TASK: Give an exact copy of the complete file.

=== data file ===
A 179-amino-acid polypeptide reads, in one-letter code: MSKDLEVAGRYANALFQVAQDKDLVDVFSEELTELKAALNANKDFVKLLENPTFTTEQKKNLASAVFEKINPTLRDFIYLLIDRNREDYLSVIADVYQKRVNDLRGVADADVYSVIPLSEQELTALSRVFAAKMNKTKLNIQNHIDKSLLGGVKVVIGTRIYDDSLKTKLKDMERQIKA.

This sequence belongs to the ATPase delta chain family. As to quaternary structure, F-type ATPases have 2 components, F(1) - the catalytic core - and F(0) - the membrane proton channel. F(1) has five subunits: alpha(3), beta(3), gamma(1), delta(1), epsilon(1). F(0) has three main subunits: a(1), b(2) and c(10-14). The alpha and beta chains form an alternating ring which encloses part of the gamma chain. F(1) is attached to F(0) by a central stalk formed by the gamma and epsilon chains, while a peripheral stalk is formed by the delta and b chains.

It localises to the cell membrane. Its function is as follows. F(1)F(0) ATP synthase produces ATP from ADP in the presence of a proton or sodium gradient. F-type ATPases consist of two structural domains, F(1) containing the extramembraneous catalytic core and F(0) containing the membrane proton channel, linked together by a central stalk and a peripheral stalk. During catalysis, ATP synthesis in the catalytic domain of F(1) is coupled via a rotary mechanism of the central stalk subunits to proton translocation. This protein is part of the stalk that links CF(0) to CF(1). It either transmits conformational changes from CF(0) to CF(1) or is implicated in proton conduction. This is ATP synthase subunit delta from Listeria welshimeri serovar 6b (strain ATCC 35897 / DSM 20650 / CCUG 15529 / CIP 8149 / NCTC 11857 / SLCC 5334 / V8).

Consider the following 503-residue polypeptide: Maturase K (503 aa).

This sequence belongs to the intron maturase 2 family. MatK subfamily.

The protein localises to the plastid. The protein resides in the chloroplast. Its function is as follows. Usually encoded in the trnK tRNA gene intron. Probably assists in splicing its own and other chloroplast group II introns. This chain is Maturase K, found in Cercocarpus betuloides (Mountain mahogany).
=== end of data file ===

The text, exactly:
A 179-amino-acid polypeptide reads, in one-letter code: MSKDLEVAGRYANALFQVAQDKDLVDVFSEELTELKAALNANKDFVKLLENPTFTTEQKKNLASAVFEKINPTLRDFIYLLIDRNREDYLSVIADVYQKRVNDLRGVADADVYSVIPLSEQELTALSRVFAAKMNKTKLNIQNHIDKSLLGGVKVVIGTRIYDDSLKTKLKDMERQIKA.

This sequence belongs to the ATPase delta chain family. As to quaternary structure, F-type ATPases have 2 components, F(1) - the catalytic core - and F(0) - the membrane proton channel. F(1) has five subunits: alpha(3), beta(3), gamma(1), delta(1), epsilon(1). F(0) has three main subunits: a(1), b(2) and c(10-14). The alpha and beta chains form an alternating ring which encloses part of the gamma chain. F(1) is attached to F(0) by a central stalk formed by the gamma and epsilon chains, while a peripheral stalk is formed by the delta and b chains.

It localises to the cell membrane. Its function is as follows. F(1)F(0) ATP synthase produces ATP from ADP in the presence of a proton or sodium gradient. F-type ATPases consist of two structural domains, F(1) containing the extramembraneous catalytic core and F(0) containing the membrane proton channel, linked together by a central stalk and a peripheral stalk. During catalysis, ATP synthesis in the catalytic domain of F(1) is coupled via a rotary mechanism of the central stalk subunits to proton translocation. This protein is part of the stalk that links CF(0) to CF(1). It either transmits conformational changes from CF(0) to CF(1) or is implicated in proton conduction. This is ATP synthase subunit delta from Listeria welshimeri serovar 6b (strain ATCC 35897 / DSM 20650 / CCUG 15529 / CIP 8149 / NCTC 11857 / SLCC 5334 / V8).

Consider the following 503-residue polypeptide: Maturase K (503 aa).

This sequence belongs to the intron maturase 2 family. MatK subfamily.

The protein localises to the plastid. The protein resides in the chloroplast. Its function is as follows. Usually encoded in the trnK tRNA gene intron. Probably assists in splicing its own and other chloroplast group II introns. This chain is Maturase K, found in Cercocarpus betuloides (Mountain mahogany).